Oh dear! Your employee has gone AWOL and hasn’t shown up for work and you don’t know why.
One minute you’re concerned for their welfare, and the next minute you’re pulling your hair out because they’ve let you down.
The technical HR term for this is "going AWOL" (absence without leave). But it's also called ‘ghosting’ 👻 which comes from the online social dating scene.
There’s a proper way to handle this situation, and it starts by putting your emotions to one side. Your job now, is to demonstrate that you’re a fair and responsible employer and follow the right steps to manage this. Here’s how.
First, consider how well do you know the employee?
How long have they worked for you❓
If they've worked for you a long time and this is totally out of character, perhaps something unexpected has happened at home? 😔 If they've been unwell, or you already had concerns about their health, consider whether you think it would be appropriate to contact their next of kin (but more on this later).
Alternatively, if this is their first week of working for you, were there warning signs they weren't enjoying it and perhaps have found another job (and not bothered to let you know?) Sadly, this happens a lot. 🤷♀️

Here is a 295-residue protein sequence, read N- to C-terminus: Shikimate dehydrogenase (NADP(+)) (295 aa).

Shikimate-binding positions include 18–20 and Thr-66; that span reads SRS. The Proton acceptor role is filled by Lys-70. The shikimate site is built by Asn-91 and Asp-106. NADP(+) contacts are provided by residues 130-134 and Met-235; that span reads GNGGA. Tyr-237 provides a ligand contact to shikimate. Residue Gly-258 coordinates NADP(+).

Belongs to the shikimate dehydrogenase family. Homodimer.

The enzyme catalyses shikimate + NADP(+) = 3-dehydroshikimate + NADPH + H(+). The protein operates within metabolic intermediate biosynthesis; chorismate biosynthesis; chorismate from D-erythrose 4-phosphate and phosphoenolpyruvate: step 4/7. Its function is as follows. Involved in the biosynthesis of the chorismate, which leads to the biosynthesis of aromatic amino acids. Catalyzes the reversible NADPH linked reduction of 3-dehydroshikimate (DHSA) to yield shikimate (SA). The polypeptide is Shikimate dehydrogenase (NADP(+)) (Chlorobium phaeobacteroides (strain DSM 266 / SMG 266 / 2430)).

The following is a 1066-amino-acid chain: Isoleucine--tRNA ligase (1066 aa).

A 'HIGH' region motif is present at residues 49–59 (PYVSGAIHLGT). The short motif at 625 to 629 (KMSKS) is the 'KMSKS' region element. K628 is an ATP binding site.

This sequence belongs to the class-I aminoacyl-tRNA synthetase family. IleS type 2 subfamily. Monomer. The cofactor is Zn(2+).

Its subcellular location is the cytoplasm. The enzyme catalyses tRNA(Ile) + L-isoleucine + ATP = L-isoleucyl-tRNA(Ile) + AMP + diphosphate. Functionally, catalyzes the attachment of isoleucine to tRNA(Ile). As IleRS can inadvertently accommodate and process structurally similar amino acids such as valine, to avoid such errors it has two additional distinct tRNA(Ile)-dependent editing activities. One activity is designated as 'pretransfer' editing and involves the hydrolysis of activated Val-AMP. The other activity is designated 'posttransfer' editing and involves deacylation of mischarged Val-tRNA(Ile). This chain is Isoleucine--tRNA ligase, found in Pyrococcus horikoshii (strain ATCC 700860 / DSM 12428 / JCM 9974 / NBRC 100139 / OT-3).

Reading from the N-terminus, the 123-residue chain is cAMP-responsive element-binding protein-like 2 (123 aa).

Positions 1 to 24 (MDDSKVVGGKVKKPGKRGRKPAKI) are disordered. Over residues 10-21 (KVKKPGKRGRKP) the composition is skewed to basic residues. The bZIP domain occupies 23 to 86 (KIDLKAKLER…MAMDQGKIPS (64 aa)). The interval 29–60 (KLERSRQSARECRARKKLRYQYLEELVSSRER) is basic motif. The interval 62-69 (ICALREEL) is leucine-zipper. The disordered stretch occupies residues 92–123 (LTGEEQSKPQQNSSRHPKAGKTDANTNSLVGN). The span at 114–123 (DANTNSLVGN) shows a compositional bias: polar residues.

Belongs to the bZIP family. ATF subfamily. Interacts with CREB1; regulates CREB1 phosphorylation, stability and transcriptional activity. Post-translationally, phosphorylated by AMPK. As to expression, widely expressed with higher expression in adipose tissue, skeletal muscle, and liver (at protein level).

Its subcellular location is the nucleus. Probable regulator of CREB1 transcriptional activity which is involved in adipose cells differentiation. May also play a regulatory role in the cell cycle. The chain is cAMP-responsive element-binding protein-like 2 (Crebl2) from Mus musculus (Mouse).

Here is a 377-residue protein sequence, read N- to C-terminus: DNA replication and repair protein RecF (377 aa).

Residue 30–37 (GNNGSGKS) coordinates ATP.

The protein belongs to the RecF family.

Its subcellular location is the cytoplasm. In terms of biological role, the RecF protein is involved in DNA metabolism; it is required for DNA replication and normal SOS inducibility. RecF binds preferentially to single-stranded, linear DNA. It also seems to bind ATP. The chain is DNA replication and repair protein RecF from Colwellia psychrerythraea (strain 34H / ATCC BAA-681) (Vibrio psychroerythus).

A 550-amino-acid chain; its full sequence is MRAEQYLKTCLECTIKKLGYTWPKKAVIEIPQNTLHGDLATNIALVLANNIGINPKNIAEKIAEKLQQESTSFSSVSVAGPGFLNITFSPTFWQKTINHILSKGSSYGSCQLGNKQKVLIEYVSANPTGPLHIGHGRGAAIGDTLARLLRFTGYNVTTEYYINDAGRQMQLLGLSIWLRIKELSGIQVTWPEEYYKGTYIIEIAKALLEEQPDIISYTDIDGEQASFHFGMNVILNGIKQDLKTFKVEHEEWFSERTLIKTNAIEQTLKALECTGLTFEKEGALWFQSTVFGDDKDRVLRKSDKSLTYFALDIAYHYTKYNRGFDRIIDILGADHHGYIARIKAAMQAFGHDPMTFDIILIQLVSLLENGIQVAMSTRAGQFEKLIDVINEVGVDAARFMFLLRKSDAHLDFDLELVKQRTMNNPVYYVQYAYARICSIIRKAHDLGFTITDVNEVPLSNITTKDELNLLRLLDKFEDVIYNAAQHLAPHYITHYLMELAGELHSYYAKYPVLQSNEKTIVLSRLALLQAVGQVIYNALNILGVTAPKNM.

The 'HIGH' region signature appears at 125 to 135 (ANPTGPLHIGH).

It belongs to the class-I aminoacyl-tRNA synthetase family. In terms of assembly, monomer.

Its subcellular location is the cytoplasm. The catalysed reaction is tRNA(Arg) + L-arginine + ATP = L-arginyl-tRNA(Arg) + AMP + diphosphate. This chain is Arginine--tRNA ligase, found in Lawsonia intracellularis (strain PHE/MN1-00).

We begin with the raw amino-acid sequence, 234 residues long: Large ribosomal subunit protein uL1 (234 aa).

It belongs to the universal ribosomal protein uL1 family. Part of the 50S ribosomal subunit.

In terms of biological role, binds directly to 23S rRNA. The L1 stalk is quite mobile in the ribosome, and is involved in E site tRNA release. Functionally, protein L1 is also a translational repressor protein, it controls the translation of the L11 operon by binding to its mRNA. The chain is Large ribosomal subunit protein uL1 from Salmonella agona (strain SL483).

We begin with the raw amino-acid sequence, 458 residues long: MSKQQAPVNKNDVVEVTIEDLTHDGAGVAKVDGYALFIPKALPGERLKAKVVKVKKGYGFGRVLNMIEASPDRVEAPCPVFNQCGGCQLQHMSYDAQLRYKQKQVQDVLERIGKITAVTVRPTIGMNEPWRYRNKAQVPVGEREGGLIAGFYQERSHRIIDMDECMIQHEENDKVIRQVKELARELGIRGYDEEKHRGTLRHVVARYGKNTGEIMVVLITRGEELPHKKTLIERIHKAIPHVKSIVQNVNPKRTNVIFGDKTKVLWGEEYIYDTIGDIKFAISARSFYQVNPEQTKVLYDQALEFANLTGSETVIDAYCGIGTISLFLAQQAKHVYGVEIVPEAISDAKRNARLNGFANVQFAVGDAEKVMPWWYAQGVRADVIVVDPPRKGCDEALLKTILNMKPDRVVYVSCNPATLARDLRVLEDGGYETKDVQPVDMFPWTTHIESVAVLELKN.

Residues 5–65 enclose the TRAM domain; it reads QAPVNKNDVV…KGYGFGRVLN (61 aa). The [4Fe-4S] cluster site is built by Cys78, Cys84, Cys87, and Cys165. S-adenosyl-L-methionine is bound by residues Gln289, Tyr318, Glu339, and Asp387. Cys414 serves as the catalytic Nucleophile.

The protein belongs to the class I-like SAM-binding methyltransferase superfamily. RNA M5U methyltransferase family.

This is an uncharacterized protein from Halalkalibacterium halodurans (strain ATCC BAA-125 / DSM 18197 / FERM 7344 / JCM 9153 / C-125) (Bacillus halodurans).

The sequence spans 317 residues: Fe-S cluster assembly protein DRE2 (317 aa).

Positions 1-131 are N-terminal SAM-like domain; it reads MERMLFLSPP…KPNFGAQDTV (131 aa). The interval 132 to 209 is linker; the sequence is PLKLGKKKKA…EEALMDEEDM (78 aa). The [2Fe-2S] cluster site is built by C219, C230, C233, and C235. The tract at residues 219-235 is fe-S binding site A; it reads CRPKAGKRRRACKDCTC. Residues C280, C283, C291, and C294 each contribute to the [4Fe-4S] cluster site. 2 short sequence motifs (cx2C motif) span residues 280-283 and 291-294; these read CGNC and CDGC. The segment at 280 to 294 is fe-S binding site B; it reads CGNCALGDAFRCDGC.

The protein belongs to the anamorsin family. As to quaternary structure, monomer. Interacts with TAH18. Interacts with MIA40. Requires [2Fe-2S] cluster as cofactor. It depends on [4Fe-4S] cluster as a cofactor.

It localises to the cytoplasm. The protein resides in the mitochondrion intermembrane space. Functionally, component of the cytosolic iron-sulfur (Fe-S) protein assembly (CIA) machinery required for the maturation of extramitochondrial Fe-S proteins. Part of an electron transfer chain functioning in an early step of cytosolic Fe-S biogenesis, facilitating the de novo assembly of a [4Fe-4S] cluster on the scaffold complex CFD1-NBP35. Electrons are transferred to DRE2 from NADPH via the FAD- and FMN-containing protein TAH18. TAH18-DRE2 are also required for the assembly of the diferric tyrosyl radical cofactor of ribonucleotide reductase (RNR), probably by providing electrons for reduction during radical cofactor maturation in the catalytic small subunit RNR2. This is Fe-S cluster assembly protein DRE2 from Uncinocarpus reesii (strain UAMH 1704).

Double check the absence is unauthorised
Before taking any action, it's worth just checking you haven’t got your wires crossed. It sounds bonkers, but running a small business can be totally intense, and it’s really easy to forget conversations you’ve had with your people about time off. 🤪
Did they ask to take leave or have a medical appointment? Have they sent you a text/email letting you know they are going to be late?
Ok, so it's definitely AWOL. Now what?
Ok, so now you are sure your employee has gone AWOL, you can't jump straight to sacking them (no matter how angry or frustrated you may feel).\
There is a legal process you need to follow, otherwise you run the risk of being taken to a tribunal (possibly for unfair or wrongful dismissal or even discrimination).
We now can class your employee has being on unauthorised absence (which is when your employee hasn’t come into work – and you haven’t been notified or told why.
So, here's the process when an employee goes AWOL 👇
Try to make contact ASAP!
It’s your job to proactively try and reach your employee if they’re not at work, and they haven’t been in touch to explain what’s going on.
Give them a buzz and leave them a message if you can’t get through.
You should also try ringing their emergency contact – just in case something unforeseen has happened.
The number of times you attempt contact depends on the job they do, how it’s affecting your business, and whether it’s normal for this person. Remember to use a bit of common sense, and always be fair and reasonable.
Whatever happens, jot down what you’ve done and said, and when you said it. Further down the line – if this becomes a disciplinary issue – you’ll need to show how you took sensible steps to reach your employee.
It's time to put pen to paper ✍️
If you’re still not getting any joy, it's time to send the first formal email if you have their personal email address details. Some employers choose to send the letter by recorded delivery too, to stand a better chance of it being seen.